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Mk 15 Phalanx Close-In Weapon System (CIWS)
2. Mk 15 Phalanx Close-In Weapon System
Description: The Mk 15 Phalanx Close-In Weapon System
(CIWS) is an integral element of the Ship Self-Defense System
(SSDS) and the anti-air warfare defense-in-depth concept. CIWS
is a radar-controlled, rapid-fire gun designed as a fast-reaction
terminal defense weapon against anti-ship cruise missiles
(ASCMs) penetrating outer fleet defenses. CIWS is capable of
firing 4,500 rounds of penetrator ammunition per minute and is
integrated with a search-and-track radar and weapon-control unit.
A unique closed-loop fire control system that tracks both the
incoming target and the stream of outgoing projectiles gives
CIWS the capability to correct its aim to hit fast-moving and
maneuvering targets. Enhancements to existing CIWS
capabilities include the new High Order Language Computer
(HOLC), which improves Phalanx performance against high-
speed maneuvering targets. The Phalanx Surface Mode (PSUM)
which uses electro-optical systems to provide day/night detection
capability and enables the CIWS to engage small surface targets,
slow-moving air targets, and helicopters has been developed
and is scheduled for operational testing in FY 1998.
3. Mk 15 Phalanx CIWS
Program Status: More than 400 CIWS systems
have been deployed at sea on U.S. warships
since the system was first tested in August 1973.
Development and Operational Testing (DT/OT) of
the HOLC fire-control system was completed in
FY 1996, using the Self Defense Test Ship.
Testing of the Phalanx Surface Mode capability
continues in FY 1998.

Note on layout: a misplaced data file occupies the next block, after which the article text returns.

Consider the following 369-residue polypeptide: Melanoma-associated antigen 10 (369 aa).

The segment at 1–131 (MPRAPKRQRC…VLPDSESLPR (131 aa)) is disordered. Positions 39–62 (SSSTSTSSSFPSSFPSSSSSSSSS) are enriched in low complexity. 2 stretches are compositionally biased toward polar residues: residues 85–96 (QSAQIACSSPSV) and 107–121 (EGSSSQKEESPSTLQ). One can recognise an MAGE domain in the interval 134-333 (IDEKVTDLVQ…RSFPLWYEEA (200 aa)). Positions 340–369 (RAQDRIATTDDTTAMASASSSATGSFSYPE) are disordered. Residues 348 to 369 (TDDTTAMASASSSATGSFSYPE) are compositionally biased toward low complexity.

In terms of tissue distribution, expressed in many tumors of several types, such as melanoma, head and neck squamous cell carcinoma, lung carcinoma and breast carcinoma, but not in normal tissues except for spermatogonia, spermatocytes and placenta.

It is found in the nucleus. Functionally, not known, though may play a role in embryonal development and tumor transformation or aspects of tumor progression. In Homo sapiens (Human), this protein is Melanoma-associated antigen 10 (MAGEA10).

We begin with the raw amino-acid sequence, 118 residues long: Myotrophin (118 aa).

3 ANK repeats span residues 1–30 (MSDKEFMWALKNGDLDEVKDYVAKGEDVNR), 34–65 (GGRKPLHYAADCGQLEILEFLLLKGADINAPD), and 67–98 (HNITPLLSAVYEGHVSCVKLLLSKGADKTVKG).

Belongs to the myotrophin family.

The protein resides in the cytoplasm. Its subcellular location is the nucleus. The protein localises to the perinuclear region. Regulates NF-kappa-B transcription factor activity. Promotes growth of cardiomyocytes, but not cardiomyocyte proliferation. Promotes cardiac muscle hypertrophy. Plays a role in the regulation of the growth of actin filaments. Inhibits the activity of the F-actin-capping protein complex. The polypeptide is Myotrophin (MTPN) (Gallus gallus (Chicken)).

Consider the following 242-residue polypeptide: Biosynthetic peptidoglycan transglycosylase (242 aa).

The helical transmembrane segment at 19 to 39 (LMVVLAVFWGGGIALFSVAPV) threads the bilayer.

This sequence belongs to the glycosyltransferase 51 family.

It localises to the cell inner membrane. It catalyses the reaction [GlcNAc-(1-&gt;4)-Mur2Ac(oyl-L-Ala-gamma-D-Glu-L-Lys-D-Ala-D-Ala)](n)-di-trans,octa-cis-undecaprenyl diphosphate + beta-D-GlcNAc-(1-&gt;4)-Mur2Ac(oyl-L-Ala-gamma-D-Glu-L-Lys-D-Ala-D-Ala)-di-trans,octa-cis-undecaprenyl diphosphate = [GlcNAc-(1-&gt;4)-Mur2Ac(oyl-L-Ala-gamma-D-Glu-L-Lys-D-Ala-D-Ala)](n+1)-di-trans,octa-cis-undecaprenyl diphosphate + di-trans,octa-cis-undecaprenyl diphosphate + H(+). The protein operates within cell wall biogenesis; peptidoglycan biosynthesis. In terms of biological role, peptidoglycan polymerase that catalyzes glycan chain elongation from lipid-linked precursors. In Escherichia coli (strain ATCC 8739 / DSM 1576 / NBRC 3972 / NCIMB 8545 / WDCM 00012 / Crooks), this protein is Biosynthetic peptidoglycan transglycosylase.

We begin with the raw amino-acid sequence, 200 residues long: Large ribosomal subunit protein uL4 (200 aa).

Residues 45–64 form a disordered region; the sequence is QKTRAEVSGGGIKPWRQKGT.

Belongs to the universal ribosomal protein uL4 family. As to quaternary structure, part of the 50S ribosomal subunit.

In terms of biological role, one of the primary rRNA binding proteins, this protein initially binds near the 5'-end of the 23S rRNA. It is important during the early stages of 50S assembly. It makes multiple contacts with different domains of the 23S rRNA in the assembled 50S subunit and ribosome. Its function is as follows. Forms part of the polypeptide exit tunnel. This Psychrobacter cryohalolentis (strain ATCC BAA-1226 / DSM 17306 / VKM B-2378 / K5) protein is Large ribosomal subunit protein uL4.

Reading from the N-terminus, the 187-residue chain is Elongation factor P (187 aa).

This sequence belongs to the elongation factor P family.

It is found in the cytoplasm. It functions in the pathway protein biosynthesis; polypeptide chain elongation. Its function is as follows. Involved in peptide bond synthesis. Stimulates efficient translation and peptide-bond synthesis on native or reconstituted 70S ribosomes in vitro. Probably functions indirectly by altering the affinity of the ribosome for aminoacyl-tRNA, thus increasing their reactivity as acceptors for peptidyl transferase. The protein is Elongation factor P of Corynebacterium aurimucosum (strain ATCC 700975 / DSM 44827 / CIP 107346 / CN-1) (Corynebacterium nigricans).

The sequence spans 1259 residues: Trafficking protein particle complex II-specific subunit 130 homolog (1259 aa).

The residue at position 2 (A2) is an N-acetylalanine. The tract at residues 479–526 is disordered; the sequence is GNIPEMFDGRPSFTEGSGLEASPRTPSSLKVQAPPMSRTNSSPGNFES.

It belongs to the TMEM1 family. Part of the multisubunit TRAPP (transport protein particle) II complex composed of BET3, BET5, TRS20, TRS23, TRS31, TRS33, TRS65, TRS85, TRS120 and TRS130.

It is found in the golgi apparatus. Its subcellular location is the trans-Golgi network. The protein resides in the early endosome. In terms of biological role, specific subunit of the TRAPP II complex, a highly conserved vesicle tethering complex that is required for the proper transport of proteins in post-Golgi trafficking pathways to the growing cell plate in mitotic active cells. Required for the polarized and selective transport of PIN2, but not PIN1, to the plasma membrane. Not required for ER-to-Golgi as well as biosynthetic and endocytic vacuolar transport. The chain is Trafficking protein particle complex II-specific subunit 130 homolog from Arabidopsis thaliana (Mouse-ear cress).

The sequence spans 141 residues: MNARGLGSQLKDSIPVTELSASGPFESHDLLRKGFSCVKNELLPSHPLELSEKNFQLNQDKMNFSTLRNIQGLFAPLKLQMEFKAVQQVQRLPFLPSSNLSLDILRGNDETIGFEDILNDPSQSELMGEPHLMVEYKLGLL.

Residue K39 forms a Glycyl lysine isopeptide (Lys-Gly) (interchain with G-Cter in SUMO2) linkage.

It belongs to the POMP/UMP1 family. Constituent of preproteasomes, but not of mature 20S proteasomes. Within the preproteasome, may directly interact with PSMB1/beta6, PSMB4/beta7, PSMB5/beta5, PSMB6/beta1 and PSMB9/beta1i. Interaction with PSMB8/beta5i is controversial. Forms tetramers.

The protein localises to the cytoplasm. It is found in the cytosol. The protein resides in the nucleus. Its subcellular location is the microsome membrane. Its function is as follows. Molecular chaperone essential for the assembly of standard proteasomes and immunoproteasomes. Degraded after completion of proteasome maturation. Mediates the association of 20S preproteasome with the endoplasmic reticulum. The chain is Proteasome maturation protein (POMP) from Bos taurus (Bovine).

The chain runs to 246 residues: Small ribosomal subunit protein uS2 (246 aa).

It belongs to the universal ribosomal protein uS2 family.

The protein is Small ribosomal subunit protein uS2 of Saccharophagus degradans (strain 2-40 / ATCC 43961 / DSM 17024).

Developer/Manufacturer: Raytheon Missile
Systems Company, Tucson, Arizona.
4. Mk 15 Phalanx CIWS
5. Mk 15 Phalanx CIWS
6. Mk 15 Phalanx CIWS
7. Mk 15 Phalanx CIWS
MK 15 Phalanx Close-In Weapons System (CIWS)
Primary FunctionAnti-ship missile defense
ContractorHughes Missile Systems Company
(formerly General Dynamics' Pomona Division, sold to Hughes in 1992)
Weight12,500 pounds (5,625 kg)
Later models 13,600 pounds (6,120 kg)
RangeClassified Gun TypeM-61A1 Gatling
Type of Fire3,000 rounds per minute
- Later models 4,500 rounds/min
(starting 1988 production, Pneumatic Gun Drive)
Magazine Capacity989 rounds
Later models 1,550 rounds
AmmunitionArmor Piercing Discarding Sabot (APDS),
Depleted Uranium sub-caliber penetrator.
Penetrator changed to Tungsten 1988.
SensorsSelf-contained search and track radar Search RadarKu-band; digital MTITrack
RadarKu-band; pulse Doppler monopulseE/O SensorFLIR Imaging System with Automatic
ACQ TrackerFire ControlDirector with closed-loop spottingGun DrivePneumaticMount
Date Deployed1980 (aboard USS Coral Sea)
Later models 1988 (aboard USS Wisconsin)
8. Mk 15 Phalanx CIWS
9. M61 Vulcan
The M61 Vulcan is a hydraulically or pneumatically driven, six-barreled,
air-cooled, electrically fired Gatling-style cannon, which fires 20 mm
rounds at an extremely high rate. The M61 and its derivatives have
been the principal cannon armament of United States military fixed-
wing aircraft for fifty years. The M61 was originally produced by General
Electric, and after several mergers and acquisitions is currently
produced by General Dynamics.
The Vulcan is a Gatling gun: each of the cannon's six barrels fires once
in turn during each revolution of the barrel cluster. The multiple barrels
provide both a very high rate of fire—around 100 rounds per second—
and contribute to long weapon life by minimizing barrel erosion and
heat generation. Mean time between jams or failures is in excess of
10,000 rounds, making it an extremely reliable weapon. The success of
the Vulcan Project and its subsequent progeny, the very-high-speed
Gatling gun, has led to guns of the same configuration being referred to
as Vulcan Cannon, which can sometimes confuse nomenclature on the